Private Military Companies Mere War Profiteers or a Cost-Effective Alternative
3345 WordsMay 3, 201214 Pages
Private Military Companies Mere War Profiteers or a cost-effective alternative?
[…] “This war has been privatized more than any other war in history… forty cents of every dollar Congress controls goes to private contractors.”1
In Iraq for Sale: The War Profiteers Robert Greenwald shows how private companies have made millions of the Iraq War performing duties that used to be done by the government. In that same documentary, private military companies are portrayed as greedy, profit-seeking organisations, who will do anything to maximize their profits. If a company is primarily concerned with profits, might they skim on their mission, might they offer cheaper services when possible? According to director Robert Greenwald the answer…show more content…
Hiring PMCs: the role of public opinion Domestic public opinion often has a significant role in determining the extent of a state’s military actions , some would argue that public opinion can constrain a state leader in their decision to go to war or not (O’Keefe 2009: 5). Yet, some of the pressure of public opinion can be alleviated when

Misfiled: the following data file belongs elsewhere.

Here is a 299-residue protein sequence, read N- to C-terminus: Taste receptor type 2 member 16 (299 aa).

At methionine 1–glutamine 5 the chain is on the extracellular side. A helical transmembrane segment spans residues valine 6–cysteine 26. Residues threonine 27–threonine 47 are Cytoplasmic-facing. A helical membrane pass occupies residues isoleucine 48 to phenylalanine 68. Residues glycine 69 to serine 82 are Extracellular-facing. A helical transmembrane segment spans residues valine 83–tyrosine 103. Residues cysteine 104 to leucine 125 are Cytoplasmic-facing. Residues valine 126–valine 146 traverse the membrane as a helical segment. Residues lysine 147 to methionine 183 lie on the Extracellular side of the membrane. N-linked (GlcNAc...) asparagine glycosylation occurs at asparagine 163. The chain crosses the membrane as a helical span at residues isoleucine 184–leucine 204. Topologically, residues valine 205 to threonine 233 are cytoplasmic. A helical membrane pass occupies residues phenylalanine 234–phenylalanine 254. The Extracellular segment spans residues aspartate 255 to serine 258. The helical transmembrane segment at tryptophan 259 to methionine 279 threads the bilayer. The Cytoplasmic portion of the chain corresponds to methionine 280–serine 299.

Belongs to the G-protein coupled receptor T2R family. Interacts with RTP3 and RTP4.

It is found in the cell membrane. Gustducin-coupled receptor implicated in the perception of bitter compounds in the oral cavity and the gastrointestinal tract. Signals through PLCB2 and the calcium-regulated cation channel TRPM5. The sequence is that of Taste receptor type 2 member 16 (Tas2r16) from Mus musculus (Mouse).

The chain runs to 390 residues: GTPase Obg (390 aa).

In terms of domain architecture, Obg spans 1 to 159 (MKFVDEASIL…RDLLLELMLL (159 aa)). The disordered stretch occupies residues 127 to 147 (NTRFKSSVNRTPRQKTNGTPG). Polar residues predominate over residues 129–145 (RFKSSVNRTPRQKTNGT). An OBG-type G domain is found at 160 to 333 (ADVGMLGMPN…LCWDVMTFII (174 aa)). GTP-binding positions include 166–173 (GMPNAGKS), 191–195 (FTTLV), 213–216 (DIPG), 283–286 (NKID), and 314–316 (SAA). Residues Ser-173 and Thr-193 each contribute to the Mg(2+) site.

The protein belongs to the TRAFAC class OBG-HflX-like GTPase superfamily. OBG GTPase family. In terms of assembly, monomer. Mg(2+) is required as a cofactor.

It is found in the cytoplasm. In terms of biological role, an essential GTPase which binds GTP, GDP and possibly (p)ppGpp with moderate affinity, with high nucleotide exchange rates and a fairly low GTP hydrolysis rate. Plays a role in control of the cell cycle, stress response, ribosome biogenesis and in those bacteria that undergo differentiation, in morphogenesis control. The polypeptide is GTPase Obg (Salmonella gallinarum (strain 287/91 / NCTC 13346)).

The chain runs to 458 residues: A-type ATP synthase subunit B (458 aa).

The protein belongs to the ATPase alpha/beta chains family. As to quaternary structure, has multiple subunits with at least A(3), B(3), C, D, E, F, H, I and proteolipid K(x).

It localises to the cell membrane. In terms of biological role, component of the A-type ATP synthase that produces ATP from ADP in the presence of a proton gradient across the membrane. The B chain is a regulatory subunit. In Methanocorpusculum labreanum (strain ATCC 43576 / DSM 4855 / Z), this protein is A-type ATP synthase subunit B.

a state outsources military functions. The public does not equate the death of contractor with that of a national soldier, as contractors are not directly associated with the state’s military (O’Keefe 2009:5). The use of PMCs in the Iraq War allows the state to avoid what is known as the “body-bag syndrome”, where governments are increasingly pressured by domestic constituents as death tolls mount (Kinsey 2006: 96). In addition to the ability of states to avoid the body-bag syndrome, the way in which media report on the involvement of contracted troops further benefits the state as the public disassociates contractors with soldiers. When the media reports of fallen private soldiers, they are often referred to as contractors, which generates another response of the public than to the death of a national soldier (O’Keefe 2009: 6). The next quotation from Thomas Pogue, a former Navy SEAL, who has worked for Blackwater illustrates this point; “These forces can be employed without a lot of publicity—and that’s a very